This fall semester, the University of Rhode Island appointed Dr. Maling Ebrahimpour as Dean of the College of Business after the departure of his predecessor, Mark Higgins, to Saint Louis University in December.
Ebrahimpour fulfilled his undergraduate career in Iran and specialized in training accountants. He finished his undergraduate studies in three years while working full time and participating in many different extracurriculars. He would like to be an example in his new position for the students of URI to follow.
“In this country we say [students should graduate in] four years, so I hope that our students graduate in four years,” Ebrahimpour said. “[But] I would love to see everybody graduate in three years. It would be less costly for the nation… the more you stay the more costs that happen.”
As an adult, Ebrahimpour came to the United States and received his Ph.D. in business administration from the University of Nebraska-Lincoln. In between obtaining his Ph.D. and his current role as the Dean of Business at URI, he served as the Dean of Business at both Roger Williams University and the University of South Florida at St. Petersburg. He was also an assistant professor at the University of Rhode Island for 18 years.
Ebrahimpour has had extensive experience preparing students to enter the workforce. He has a strong belief that, in order to keep students competitive, the business program must continue to have high standards.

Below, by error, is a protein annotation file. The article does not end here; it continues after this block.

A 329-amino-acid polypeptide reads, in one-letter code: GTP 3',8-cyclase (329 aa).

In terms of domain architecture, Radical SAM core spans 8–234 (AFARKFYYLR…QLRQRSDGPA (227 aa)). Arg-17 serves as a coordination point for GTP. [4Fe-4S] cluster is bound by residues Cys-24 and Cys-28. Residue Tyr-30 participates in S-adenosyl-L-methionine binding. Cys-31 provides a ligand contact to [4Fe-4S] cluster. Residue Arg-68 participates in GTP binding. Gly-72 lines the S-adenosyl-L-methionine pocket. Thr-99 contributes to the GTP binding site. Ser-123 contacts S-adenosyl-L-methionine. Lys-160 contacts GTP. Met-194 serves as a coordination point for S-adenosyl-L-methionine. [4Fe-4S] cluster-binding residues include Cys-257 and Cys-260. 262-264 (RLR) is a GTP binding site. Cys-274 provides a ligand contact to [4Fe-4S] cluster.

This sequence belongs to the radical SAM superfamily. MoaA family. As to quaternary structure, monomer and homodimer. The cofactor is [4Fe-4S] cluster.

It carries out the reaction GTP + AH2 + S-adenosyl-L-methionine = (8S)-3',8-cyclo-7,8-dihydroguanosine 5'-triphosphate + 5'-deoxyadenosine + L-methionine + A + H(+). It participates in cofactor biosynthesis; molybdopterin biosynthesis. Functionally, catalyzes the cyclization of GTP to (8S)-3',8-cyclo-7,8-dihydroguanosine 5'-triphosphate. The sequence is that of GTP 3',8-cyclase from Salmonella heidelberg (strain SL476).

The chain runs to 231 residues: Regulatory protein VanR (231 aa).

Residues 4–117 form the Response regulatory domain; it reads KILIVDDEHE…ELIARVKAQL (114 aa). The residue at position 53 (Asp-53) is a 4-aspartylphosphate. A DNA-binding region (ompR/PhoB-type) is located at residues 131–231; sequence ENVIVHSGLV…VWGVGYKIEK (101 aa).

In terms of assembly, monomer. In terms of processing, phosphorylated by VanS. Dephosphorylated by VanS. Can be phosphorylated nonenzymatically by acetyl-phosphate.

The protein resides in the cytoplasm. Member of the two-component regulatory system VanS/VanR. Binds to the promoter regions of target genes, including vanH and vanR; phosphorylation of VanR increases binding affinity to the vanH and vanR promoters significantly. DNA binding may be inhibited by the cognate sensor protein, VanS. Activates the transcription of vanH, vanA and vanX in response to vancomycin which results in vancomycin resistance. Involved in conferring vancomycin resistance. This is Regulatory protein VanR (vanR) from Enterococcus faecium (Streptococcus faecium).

“I am urging the faculty to not lower [our] standards,” Ebrahimpour said. “Students who come here must be prepared. The college of business is not an easy college [and] we are going to make sure [students] get the best education that [they] can. If you come to the college of business, you better work hard and be ready. Every step of the way will be a challenge.”
Students will not always be successful in their coursework, and Ebrahimpour realizes this. Â
“The school is the safest place for you to make mistakes,” Ebrahimpour said. “The worst thing that will happen is you get an F.”
That being said, Ebrahimpour wants to take an active role to helping his students achieve as much success in their academic and professional careers as possible.
“[Students] are the number one priority for us,” he said. “The [purpose] for the University to exist is to educate [them]. I’d like to have an opportunity once a month where students could meet the dean. Come and ask questions. I [want] to see what the students are thinking.”
Ebrahimpour would also like for business majors to be more involved with the education of all students, regardless of their major. He feels the college of business is central to all of the colleges in the university.
“Every student who graduates either goes to graduate school or to work,” Ebrahimpour said. “If you go to work, you end up in business. If you go to graduate school you [eventually] end up in business. I’m not saying this because I’m the dean of business; if I was in chemistry I would say the same thing.”